Mother Teresa: Saint or Sinner?
Gene Lalor | March 13, 2013
Can you imagine any writer not harboring a death wish referring to Islam’s Holy Prophet Muhammad as a fanatic, a fundamentalist, and a fraud who was anything but holy and not worthy of respect by Muslims–all of which would be true?
When the bitter, balmy, bi-sexual Brit Christopher Hitchens excoriated Mother Theresa on Slate.com in 2003 as “a fanatic, a fundamentalist, and a fraud,” he was participating in the all-too-common popular indoor sport of Catholic/Christian/conservative-bashing/trashing frequently played by liberal leftists. Hitchens had to have known he could get away with that bashing and trashing since he was only attacking a revered Catholic icon and not the Muslim prophet who spent most of his life warring, pillaging, and murdering and who married an 8 year old girl, Aisha.
There’s something about Christian decency and religious fervor that bugs the hell out of the hypocritical lib-left subset of humanity. They feel free to rip someone like Mother Teresa–after she died– but they wouldn’t dare criticize the pedophile Muhammad lest they spend the rest of their lives anonymously skulking somewhere out of fear death threats in the form of a fatw? issued by a maniacal ayatollah.
Hitchens was ostensibly incensed that Pope John Paul II and the Vatican’s Holy See had jumped the gun by fast-tracking Mother Theresa’s beatification and canonization as a saint in the Roman Catholic Church and allegedly falsifying a miracle due to her intercession, a Church requisite for sainthood.
What Hitchens was also doing on Slate, a website established by lefty weasel and professed atheist Michael Kinsley, was using that allegation as a platform to tear into everything the RCC stands for and to demean the enormous good it has accomplished over two thousand years.
Like every institution created by man, the Church is flawed, a reality greatly exacerbated beginning in 1962 by the affable but naive Pope John XXIII’s Second Vatican Council which instituted a series of reforms that allowed significantly more freedom for priests and nuns to do their independent “thing.” Cardinal Giovanni Montini, later Pope Paul VI, reputedly commented privately on John that ”This holy old boy doesn’t realise what a hornet’s nest he’s stirring up”.
And Pope John XXIII, despite his intent, stirred up more than a few hornets’ nests and those hornets are still stinging.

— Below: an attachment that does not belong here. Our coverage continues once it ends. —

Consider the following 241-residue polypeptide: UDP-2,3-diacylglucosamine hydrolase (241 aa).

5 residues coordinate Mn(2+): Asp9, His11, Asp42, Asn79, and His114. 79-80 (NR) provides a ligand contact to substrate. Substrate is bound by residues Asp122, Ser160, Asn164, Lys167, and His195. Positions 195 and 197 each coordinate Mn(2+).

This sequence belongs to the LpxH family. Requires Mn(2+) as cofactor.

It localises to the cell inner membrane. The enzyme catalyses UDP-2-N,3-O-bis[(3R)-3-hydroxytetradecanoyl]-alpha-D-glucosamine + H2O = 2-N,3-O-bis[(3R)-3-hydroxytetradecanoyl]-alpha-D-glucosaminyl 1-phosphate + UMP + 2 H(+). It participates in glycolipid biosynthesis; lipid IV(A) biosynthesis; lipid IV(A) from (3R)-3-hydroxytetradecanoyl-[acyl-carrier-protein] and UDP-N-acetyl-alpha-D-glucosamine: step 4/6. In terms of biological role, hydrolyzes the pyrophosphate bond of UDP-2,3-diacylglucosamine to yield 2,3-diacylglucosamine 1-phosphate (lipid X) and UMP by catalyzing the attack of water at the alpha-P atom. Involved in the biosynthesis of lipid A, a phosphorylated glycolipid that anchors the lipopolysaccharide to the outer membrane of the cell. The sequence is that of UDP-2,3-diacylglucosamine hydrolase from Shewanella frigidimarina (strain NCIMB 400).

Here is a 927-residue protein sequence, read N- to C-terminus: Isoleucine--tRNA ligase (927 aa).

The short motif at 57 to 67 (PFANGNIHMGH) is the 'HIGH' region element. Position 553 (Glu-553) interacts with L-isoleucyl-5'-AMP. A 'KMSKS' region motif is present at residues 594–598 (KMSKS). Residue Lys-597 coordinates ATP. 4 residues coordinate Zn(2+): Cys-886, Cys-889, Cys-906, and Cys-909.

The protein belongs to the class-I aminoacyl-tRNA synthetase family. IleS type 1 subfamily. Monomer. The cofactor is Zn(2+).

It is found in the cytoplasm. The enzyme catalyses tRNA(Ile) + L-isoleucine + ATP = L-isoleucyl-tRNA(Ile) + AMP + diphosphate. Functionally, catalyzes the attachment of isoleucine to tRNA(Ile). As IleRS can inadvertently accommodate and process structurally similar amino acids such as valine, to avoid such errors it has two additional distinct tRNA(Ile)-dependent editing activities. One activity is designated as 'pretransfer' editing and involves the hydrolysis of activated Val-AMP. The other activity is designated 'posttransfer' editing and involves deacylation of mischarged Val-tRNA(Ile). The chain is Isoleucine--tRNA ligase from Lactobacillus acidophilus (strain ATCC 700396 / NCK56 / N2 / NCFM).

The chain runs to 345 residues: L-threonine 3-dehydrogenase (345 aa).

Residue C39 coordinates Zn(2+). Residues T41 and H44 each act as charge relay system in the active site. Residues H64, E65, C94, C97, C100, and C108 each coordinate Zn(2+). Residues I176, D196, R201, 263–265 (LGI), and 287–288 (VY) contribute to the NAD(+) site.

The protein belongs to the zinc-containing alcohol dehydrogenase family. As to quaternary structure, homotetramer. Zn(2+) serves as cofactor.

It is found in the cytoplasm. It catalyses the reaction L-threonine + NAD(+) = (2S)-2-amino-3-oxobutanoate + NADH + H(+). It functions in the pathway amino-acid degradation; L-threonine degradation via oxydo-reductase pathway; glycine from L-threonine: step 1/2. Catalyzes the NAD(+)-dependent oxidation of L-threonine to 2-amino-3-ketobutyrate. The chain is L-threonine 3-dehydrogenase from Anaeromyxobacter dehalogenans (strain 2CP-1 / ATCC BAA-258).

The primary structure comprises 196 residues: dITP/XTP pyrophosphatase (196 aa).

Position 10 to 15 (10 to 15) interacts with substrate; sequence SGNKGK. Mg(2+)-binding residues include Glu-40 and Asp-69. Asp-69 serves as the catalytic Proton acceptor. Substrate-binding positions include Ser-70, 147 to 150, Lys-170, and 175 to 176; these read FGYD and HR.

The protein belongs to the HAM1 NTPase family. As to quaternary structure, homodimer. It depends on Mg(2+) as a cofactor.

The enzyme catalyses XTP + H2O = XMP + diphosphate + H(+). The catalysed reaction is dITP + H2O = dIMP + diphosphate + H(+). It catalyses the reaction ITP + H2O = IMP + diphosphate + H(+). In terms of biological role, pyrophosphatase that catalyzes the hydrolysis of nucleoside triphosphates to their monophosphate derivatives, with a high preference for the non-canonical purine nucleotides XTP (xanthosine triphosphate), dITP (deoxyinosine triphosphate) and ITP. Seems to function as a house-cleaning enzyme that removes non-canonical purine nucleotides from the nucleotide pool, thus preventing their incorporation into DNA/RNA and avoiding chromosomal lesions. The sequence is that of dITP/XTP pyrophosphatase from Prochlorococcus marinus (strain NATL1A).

To her great credit, Mother Teresa, Albanian-born Anjezë Gonxhe Bojaxhiu, now recognized as Blessed Teresa of Calcutta, never really subscribed to Pope John’s reforms.
Instead, she continued to minister to her Missionaries of Charity congregation encompassing some 4,500 nuns in 133 countries, all of whom are required to take vows of chastity, poverty, and obedience as well as adhering to a unique fourth vow, to give “wholehearted and free service to the poorest of the poor.”
A baptized, non-practicing, non-believing, technical Catholic, Celeste Owen-Jones commented on a recent study by Canadian scholars regarding Mother Teresa that claimed she was “anything but a saint.”
In an obvious quest to publish rather than perish, the Canadian academics alleged Mother Teresa was a “product of hype” who “housed the poor and sick in shoddy conditions, despite her access to a fortune” and “that the majority of [her] patients were not cared for properly and many were left to die.”
As Ms. Owen-Jones said, I do ”not admire and defend Mother Teresa because I think she is a saint, but because I believe she is an incredible human being” and she lauds Mother Teresa’s ”selfless work among the sick and the dying in [Calcutta] one of the world’s worst slums.”
Owen-Jones completed her defense of Anjezë Gonxhe Bojaxhiu by writing, ”To all the Mother Teresa haters: if you don’t like her, that’s your right and I respect it. But please, do not waste all this time writing studies or articles on her that have no other value than being controversial . . . And if Mother Teresa did such a bad job helping others, why not save that time spent criticizing her to instead try to make a difference in this world?”
There are two major weaknesses in Ms. Owens-Jones wish. First of all, Christopher Hitchens has gone on to his bi-sexual reward in the Great Beyond and thus is unable to retract his calumny and he was never interested in trying to help others as Mother Teresa did. Secondly, any remaining Mother Teresa detractors would surely reject any rapprochement with her memory until she confesses from the grave that she was wrong in how she spent her life– which is highly unlikely.
What Anjezë Gonxhe Bojaxhiu, Blessed Teresa of Calcutta, may have presumed was that she could make a positive difference in our sorry planet, and she succeeded. What Chistopher Hitchens presumed was that he could destroy Mother Teresa’s legacy, and he failed abominably.
May both their souls rest in peace.
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